Sunday, September 17, 2017

Kingdom Come at the RSC

R and I haven't been to Stratford as often as we generally do this year (though we're making up for it with two visits in 5 days here), that's mostly because the theme has been Rome which hasn't captured our joint imaginations as much as some other seasons have. But then her parents turned up with glowing reports of how good 'Kingdom Come' was so we compared diaries, realised we were both free 2 days later, booked tickets and went.

It's the first time I've been in 'The Other Place' since it was reopened last year - and very nice it is too. The foyer is one big Café and feels particularly welcoming. The ticket price was also welcoming, £10, for which I'm more than happy to take a chance on something that says it's immersive and features nudity. 

The year is 1640, parliament is rebellious, and King Charles 1 is playing a god in a court masque. We know how this ends. One of the things I really liked about The Other Place is the way it feels like a box, the chairs we sat in were divided from the stage space by a row of lights on the floor about 2 feet in front of us - it makes it very easy to pull the audience into the play, or push them out, with a few props or bits of scenery. 

The Masque ends with Charles on trial, and then the audience is urged to follow the cast through the building (into the scene dock) to witness his execution. I imagine the mood of the audience makes a considerable difference here, our audience was muted, which contributed to a specific mood, change the audience and I guess you change the mood with it (I'd happily go back to test that theory). Anyway, huddled in a dark room, surrounded by scaffold, jostling for a view, whilst also trying to hang back a bit (just in case), and movement around the room that you could hear rather than see was very effectively immersive. 

The third act deals with the reality of puritan rule, mostly through the eyes of a troop of actors, and has the most obvious parallels to contemporary issues  (such as religious tolerance, and intolerance, attitudes towards gender, personal freedom, PTSD), although all things considered it's done with a light touch. There are also a series of beautifully lit (chiaroscuro that Caravaggio would have been proud of) tableaux that recall seventeenth century genre paintings. It really made me wish that I could have taken pictures - it was mesmerising (I'd also have liked to see if I could match some of those tableaux to actual paintings). The effect echoed both the carefully created images of a world seen through Instagram, but also to suggest a nostalgic longing for good old days. 

The FT described this as an honours failure, the Guardian gave itva more enthusiastic 4 stars. I'm with the Gaurdian. It was thought provoking, visually and orally delightful, unexpectedly exciting to be able to move around the building, and altogether invigorating. We both came out feeling deeply enthusiastic, and ready to take a chance on pretty much anything the Other Place decides to put on.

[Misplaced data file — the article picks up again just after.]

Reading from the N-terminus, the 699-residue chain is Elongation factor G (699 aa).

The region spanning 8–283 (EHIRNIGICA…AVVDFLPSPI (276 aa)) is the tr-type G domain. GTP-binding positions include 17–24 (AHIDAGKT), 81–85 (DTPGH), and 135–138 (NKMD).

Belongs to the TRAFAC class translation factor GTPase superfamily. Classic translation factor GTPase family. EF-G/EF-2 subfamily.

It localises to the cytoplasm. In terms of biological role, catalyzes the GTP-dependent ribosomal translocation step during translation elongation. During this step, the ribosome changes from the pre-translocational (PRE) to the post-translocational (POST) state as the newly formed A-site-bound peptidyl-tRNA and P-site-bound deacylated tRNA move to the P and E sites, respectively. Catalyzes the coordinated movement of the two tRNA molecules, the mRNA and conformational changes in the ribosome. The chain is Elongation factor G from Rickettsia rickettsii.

Kingdom Come is on until the 30th of September and is absolutely worth taking a chance on if you're  in or near Stratford between now and then. 


  1. Having seen some very cliché ridden productions at The Other Place since it reopened I didn't bother to book for this. Maybe that was a mistake but I do feel that the company is not making the same good use of the space that they originally did. Perhaps there isn't the money for the sort of full season of new and classic work that they used to offer.

  2. That's interesting- we really weren't impressed with the 7 acts of Mercy at the Swan last year. New work that we thought was well enough acted, but badly written in that it was full of lazy cliches, and overly obvious points about the strain on the welfare system. It's not that these things shouldn't be discussed, orctgat the theatre isn't the place to discuss them, it just needs to be done better than that one was. We didn't think much of Salome either, I understand why the choice was made to have a man play the part, but felt that it took away almost everything that's interesting about the play and didn't give much back in return.

    I liked this one though, I thought it was interesting and ambitious, and if some of those ambitions didn't quite come off, most did - and I definitely think it's worth seeing.

    What I meant to say when i started this comment is that even at the RSC it's hit and miss. Nothing at the other place had really appealed to me before but I'd take a chance now. If I'd had your experience I'd be more wary.

  3. I saw the Titus broadcast - and it was excellent... I haven't made it to Stratford for ages - must try harder.

  4. This was good, a bit different, and very good value (money wise) went to se Dido Queen of Carthage on Monday night though, and thatvwas just extraordinary. Well worth making the effort to see. Chipo Chung who played Dido was amazing.